A security surveillance company based in California, where crime is surging, pairs artificial intelligence able to locate potential threats with real-time human intervention to deter criminals.
"The entire idea behind Deep Sentinel is that we want to prevent crimes before they happen," Deep Sentinel CEO David Selinger told Fox News.
Property crime has increased in several major cities across California in recent years. San Francisco, for example, has repeatedly had the most property crime among the 25 largest U.S. cities in four of the last six years, according to The Wall Street Journal.
In a recent Bay Area Council poll, a majority of registered voters said the region was not a safe place to live.
Deep Sentinel, founded in 2016, uses smart security cameras with AI. If potential threats are detected, human guards are alerted and can speak directly to potential criminals with two-way audio and contact police.
"We use a combination of different types of technology to detect potential suspicious activity before it turns into a crime," Selinger said. "And then in real time, we have live human being guards who are notified."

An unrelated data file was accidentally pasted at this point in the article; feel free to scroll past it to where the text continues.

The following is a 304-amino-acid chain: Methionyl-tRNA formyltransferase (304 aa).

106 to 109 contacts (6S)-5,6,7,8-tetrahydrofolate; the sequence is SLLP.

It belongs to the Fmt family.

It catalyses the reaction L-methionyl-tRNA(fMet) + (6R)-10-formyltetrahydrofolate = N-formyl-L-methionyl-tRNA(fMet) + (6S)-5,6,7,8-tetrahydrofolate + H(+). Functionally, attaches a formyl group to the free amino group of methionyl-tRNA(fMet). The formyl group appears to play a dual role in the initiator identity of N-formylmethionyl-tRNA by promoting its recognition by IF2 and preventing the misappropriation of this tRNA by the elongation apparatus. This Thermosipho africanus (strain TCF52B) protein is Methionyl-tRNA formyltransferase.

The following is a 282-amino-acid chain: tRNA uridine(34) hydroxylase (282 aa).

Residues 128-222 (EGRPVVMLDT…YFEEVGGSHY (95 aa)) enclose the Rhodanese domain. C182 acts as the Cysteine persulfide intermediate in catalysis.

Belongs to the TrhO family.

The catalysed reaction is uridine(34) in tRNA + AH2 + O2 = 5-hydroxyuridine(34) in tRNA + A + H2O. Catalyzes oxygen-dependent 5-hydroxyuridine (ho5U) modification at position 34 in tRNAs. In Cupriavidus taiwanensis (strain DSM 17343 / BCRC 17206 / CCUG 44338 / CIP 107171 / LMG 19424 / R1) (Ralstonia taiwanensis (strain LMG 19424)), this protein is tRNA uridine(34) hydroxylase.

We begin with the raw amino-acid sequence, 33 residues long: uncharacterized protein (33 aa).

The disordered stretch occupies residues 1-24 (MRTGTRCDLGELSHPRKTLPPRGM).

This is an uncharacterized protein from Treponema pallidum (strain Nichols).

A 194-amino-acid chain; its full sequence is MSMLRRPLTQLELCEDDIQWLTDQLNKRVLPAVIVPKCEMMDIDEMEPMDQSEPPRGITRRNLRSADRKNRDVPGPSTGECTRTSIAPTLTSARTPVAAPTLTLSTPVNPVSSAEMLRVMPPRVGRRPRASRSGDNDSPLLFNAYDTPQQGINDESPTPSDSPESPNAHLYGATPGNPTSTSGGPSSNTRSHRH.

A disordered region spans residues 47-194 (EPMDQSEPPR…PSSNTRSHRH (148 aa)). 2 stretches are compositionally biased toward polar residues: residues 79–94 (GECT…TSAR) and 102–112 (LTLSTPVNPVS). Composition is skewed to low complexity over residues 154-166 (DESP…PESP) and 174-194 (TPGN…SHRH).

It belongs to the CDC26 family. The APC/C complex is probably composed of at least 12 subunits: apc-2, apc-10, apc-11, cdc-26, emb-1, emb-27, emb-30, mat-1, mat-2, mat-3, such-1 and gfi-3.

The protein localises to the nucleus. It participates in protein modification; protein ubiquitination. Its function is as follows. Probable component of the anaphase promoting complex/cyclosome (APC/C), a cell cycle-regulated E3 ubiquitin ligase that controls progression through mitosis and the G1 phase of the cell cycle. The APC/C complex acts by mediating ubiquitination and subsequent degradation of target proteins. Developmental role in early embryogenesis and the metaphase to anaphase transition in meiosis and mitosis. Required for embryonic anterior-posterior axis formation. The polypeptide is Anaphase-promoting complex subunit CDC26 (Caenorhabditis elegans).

"All it takes is letting someone know who is about to commit a crime that they're watching and the police are on their way, and they stop," Selinger continued.
Selinger said the Deep Sentintel has seen improvements in areas using its tech. He pointed to Salinas, California, where the company partnered with the Salinas City Center Improvement Association and created a program to make Deep Sentinel affordable for ordinary businesses in the city.
Total burglaries in Salinas decreased by more than 70% during 2021, police data show, though the statistics don't indicate whether areas that heavily use Deep Sentinel – primary downtown businesses – had a greater change.
A commercial property manager in Salinas said during a Deep Sentinel promo that tenants who had installed the system found it "refreshing" and that people do not "loiter" or "cause trouble" because "Deep Sentinel chases them away."
Studies the company conducted found that attempted crimes started to decrease about two to six months after installing the tech.
"All Americans deserve to feel safe," Selinger said. "Over time, we hope to develop technology to the point where we can bring the price points down and make it more accessible to every American."